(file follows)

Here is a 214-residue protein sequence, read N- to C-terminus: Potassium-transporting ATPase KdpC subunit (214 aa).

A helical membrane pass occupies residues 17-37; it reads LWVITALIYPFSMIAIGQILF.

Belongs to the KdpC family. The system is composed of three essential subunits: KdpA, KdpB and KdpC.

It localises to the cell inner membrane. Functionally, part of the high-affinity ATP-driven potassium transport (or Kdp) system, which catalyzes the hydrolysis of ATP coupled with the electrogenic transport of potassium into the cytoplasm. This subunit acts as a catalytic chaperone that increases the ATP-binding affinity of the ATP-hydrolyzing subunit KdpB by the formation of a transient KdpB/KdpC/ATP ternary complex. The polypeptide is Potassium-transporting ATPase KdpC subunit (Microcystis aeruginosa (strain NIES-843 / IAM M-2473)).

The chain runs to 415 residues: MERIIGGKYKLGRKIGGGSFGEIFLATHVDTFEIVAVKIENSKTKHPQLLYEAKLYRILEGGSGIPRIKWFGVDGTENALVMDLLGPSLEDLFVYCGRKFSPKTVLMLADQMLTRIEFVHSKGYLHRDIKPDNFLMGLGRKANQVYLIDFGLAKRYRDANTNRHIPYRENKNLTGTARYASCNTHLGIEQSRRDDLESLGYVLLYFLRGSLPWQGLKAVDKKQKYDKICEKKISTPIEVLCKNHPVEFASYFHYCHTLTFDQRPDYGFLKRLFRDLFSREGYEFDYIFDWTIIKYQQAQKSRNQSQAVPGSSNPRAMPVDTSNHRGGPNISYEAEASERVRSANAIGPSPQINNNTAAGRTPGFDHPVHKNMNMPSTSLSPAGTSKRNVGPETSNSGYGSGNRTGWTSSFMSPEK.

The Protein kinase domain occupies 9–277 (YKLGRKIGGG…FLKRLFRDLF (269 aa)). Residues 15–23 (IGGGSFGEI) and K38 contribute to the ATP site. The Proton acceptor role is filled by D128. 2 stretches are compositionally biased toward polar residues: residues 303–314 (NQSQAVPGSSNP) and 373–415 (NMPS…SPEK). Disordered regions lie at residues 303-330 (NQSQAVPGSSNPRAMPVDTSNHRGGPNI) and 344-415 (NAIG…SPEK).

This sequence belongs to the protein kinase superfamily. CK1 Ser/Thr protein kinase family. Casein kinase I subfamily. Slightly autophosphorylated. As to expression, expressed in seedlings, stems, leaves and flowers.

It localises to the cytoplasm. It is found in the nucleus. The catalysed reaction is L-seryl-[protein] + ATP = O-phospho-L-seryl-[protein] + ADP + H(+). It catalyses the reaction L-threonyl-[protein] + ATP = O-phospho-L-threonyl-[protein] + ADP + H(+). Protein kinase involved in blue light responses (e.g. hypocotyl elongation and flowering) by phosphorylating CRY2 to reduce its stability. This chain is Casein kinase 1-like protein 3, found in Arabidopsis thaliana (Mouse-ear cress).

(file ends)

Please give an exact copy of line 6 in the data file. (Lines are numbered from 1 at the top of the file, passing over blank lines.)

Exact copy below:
The Protein kinase domain occupies 9–277 (YKLGRKIGGG…FLKRLFRDLF (269 aa)). Residues 15–23 (IGGGSFGEI) and K38 contribute to the ATP site. The Proton acceptor role is filled by D128. 2 stretches are compositionally biased toward polar residues: residues 303–314 (NQSQAVPGSSNP) and 373–415 (NMPS…SPEK). Disordered regions lie at residues 303-330 (NQSQAVPGSSNPRAMPVDTSNHRGGPNI) and 344-415 (NAIG…SPEK).